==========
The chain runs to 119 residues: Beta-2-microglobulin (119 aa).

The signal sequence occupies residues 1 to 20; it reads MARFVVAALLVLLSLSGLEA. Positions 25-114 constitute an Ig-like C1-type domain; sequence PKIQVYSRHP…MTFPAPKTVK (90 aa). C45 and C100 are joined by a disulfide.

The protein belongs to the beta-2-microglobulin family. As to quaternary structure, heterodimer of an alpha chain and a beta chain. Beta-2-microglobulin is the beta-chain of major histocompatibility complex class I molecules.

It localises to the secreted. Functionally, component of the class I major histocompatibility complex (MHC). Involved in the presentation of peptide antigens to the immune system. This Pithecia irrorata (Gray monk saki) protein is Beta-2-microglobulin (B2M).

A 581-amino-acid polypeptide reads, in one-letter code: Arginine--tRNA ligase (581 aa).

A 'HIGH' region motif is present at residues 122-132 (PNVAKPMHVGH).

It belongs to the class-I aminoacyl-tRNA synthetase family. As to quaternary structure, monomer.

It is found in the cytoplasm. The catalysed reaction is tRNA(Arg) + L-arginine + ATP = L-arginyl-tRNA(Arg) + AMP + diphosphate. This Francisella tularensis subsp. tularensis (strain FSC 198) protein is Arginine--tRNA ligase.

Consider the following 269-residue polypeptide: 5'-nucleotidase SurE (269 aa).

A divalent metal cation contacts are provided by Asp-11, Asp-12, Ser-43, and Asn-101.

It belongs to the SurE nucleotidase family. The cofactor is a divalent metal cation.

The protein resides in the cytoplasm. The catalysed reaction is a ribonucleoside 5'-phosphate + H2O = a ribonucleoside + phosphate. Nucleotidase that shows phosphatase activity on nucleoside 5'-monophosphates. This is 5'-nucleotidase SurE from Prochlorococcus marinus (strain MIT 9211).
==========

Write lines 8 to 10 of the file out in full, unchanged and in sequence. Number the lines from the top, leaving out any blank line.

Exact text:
It is found in the cytoplasm. The catalysed reaction is tRNA(Arg) + L-arginine + ATP = L-arginyl-tRNA(Arg) + AMP + diphosphate. This Francisella tularensis subsp. tularensis (strain FSC 198) protein is Arginine--tRNA ligase.

Consider the following 269-residue polypeptide: 5'-nucleotidase SurE (269 aa).

A divalent metal cation contacts are provided by Asp-11, Asp-12, Ser-43, and Asn-101.